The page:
The use of lithium as a mood stabilizer for bipolar disorder dates back almost 70 years ago.1 In contrast to other mood stabilizers, lithium has many unique effects. For example, it exerts anti-suicidal action, possesses immunomodulatory features, and has been shown to have neuroprotective properties.3-4 As discussed in The Management of Bipolar Disorder with a Focus on Pharmacogenetics, lithium is regarded as a first-line treatment for the following indications related to bipolar:2
1) Acute mania
2) Prevention of any mood episode
3) Prevention of depression
4) Prevention of mania
5) Maintenance phase
However, there seems to be a decline in lithium use in the U.S over the last decades.3-4 Some proposed reasons for this decline include the active promoting of second-generation antipsychotics and the overestimation of potential side effects compared to other mood stabilizing agents .1,4 Many researchers believe the reputation for adverse effects of lithium is unearned.3-4 Most of lithium’s common side effects can be managed effectively with nonpharmacologic and pharmacologic strategies.5
The Management of Lithium’s Common Side Effects:4-6
|Side Effect||Incidence||Onset||Correlated with Levels||Strategies for Risk Reduction or Treatment|
|Nausea||10-20%||Early in treatment||Yes (especially peak levels)||
|Diarrhea||~10%||First 6 months||Yes (levels >0.8 mEq/L are associated with higher rates)||
|Tremor||4-65%||Any time point but often decreases with time (only present in 4% of patients who took lithium for 1-2 years)||Yes||
|50-70% in long-term patients||Duration of treatment is a risk factor||Yes||
|Weight gain||~1/3 patients will gain 4-10 lbs||Most weight gain occurs within the first 1-2 years of treatment||Mixed||
Lithium and Kidney Function
In a study of 312 patients with bipolar disorder who received lithium carbonate for 8-48 (mean 18) years, the lowering of GFR amounted to a decline of around 30% more than that associated with aging alone. No patient developed end-stage renal failure. Risk factors for declining GFR included low baseline GFR, higher serum levels, longer duration of treatment, medical comorbidity, and older age (starting treatment after 40 years of age).3
In order to minimize the risk of significant renal damage, providers should 1) monitor serum creatinine (SCr) and GFR at baseline and regularly during lithium maintenance treatment at intervals of every 6 months to 1 year; 2) keep mean lithium levels within the low therapeutic range when possible; and 3) consider once-daily dosing at bedtime. Consultation with a nephrologist is appropriate when SCr continues to rise despite these efforts.5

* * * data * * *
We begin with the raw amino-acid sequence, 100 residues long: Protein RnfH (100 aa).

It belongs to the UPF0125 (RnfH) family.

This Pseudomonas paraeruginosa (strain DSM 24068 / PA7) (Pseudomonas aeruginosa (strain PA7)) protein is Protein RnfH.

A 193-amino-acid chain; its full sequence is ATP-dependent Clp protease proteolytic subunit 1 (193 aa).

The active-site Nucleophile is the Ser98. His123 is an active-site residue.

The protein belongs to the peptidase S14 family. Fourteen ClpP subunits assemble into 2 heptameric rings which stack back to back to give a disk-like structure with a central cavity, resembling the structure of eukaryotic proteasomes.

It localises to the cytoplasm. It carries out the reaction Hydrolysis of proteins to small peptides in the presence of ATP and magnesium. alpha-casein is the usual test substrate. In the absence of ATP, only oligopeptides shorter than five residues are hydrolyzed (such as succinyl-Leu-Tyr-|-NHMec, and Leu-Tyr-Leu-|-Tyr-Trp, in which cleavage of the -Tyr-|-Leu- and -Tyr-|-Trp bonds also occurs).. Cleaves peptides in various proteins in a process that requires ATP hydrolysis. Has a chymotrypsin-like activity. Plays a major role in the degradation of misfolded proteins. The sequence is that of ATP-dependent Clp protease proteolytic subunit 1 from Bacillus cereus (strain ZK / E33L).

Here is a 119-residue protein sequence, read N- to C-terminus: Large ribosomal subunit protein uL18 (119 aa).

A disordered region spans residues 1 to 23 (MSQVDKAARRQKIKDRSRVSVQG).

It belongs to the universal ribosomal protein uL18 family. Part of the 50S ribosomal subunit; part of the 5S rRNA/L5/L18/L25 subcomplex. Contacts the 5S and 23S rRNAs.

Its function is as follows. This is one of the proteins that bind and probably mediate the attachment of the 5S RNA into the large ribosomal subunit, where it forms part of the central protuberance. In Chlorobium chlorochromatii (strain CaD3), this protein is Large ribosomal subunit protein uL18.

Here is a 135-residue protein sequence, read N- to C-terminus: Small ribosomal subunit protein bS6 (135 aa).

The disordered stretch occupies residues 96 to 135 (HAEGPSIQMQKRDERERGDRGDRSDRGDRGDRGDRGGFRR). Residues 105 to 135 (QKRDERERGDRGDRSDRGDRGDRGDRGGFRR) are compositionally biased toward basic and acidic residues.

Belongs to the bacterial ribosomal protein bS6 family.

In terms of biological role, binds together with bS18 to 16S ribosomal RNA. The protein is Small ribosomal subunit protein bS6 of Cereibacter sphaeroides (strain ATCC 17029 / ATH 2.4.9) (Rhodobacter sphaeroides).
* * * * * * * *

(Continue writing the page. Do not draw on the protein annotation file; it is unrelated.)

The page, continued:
Lithium and Thyroid Function
In a study of 98 patients with bipolar disorder receiving lithium for at least 3 years and 39 subjects who never received lithium, the concentration of TSH was significantly higher in the patients receiving lithium. However, the frequency of hypothyroidism was similar in both groups (24% vs.18%). Subjects who developed hypothyroidism were treated with levothyroxine.4
Because of the risk of hypothyroidism, thyroid function should be checked at baseline, monitored after 3-6 months initially, and then every 6-12 months. Lithium should not be withheld as an option in those with hypothyroidism and does not need to be discontinued if hypothyroidism develops, as patients can be treated successfully with thyroid hormone supplementation.5
There are several clinical factors associated with the prophylactic efficacy of lithium, including a family history of positive response to lithium, low psychiatric comorbidity, mania-depression episode sequences, a hyperthymic temperament, and a low number of hospitalizations in the pre-lithium period.7
However, despite our knowledge of these clinical factors and the strong evidence for its use in the treatment of bipolar disorder, lithium remains underutilized. Many clinicians may be under the impression that there are more contraindications to lithium use than there really are. Hopefully by using effective strategies to manage side effects, providers can feel more confident in safely prescribing this potentially life-saving medication.
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- Volkmann C, Bschor T, Kohler S. Lithium treatment over the lifespan in bipolar disorders. Front. Psychiatry. 2020;11:377.
- Yatham LN, Kennedy SH, Parikh SV, et al. Canadian Network for Mood and Anxiety Treatments (CANMAT) and International Society for Bipolar Disorder (ISBD) 2018 guidelines for the management of patients with bipolar disorder. Bipolar Disorder. 2018;20(2):97-170.
- Post RM. The new news about lithium: an underutilized treatment in the United States. Neuropsychopharmacology. 2018;43(5):1174-1179.
- Rybakowski JK. Challenging the negative perception of lithium and optimizing its long-term administration. Front. Mol. Neurosci. 2018;11:349.
- Gitlin M. Lithium side effects and toxicity: prevalence and management strategies. Int J Bipolar Disord. 2016;4(1):27.
- Canning JE, Burton S, Hall B. Lithium and valproate-induced tremors. Mental Health Clinician. 2012;1(7):174-176.
- Rybakowski JK. Factors associated with lithium efficacy in bipolar disorder. Harv Rev Psychiatry. 2014;22(6):353-357.